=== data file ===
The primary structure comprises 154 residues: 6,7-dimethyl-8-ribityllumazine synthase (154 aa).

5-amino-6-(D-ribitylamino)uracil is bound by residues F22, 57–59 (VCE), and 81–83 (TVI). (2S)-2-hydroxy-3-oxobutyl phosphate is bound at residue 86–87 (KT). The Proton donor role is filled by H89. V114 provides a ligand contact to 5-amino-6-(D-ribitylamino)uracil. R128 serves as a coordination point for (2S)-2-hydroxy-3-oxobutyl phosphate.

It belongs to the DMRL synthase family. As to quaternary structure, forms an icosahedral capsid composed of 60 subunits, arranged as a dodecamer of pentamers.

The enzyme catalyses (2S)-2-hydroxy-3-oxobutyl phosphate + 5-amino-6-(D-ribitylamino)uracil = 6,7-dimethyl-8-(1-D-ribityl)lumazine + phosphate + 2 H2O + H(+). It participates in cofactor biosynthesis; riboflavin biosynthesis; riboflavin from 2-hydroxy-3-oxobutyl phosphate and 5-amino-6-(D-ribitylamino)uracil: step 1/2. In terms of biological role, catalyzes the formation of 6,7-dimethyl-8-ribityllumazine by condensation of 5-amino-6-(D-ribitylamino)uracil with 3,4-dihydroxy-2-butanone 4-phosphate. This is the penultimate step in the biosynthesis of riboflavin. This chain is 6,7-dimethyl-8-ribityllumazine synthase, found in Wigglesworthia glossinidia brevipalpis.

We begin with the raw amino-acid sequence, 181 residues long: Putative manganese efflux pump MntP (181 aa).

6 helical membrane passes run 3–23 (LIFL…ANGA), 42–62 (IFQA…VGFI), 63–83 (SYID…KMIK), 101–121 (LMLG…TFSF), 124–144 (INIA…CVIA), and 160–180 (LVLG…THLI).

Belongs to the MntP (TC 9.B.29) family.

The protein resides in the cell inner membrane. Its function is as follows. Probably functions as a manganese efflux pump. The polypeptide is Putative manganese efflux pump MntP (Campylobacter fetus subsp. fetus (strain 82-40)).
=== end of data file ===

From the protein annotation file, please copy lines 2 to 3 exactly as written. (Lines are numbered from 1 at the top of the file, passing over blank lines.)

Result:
5-amino-6-(D-ribitylamino)uracil is bound by residues F22, 57–59 (VCE), and 81–83 (TVI). (2S)-2-hydroxy-3-oxobutyl phosphate is bound at residue 86–87 (KT). The Proton donor role is filled by H89. V114 provides a ligand contact to 5-amino-6-(D-ribitylamino)uracil. R128 serves as a coordination point for (2S)-2-hydroxy-3-oxobutyl phosphate.

It belongs to the DMRL synthase family. As to quaternary structure, forms an icosahedral capsid composed of 60 subunits, arranged as a dodecamer of pentamers.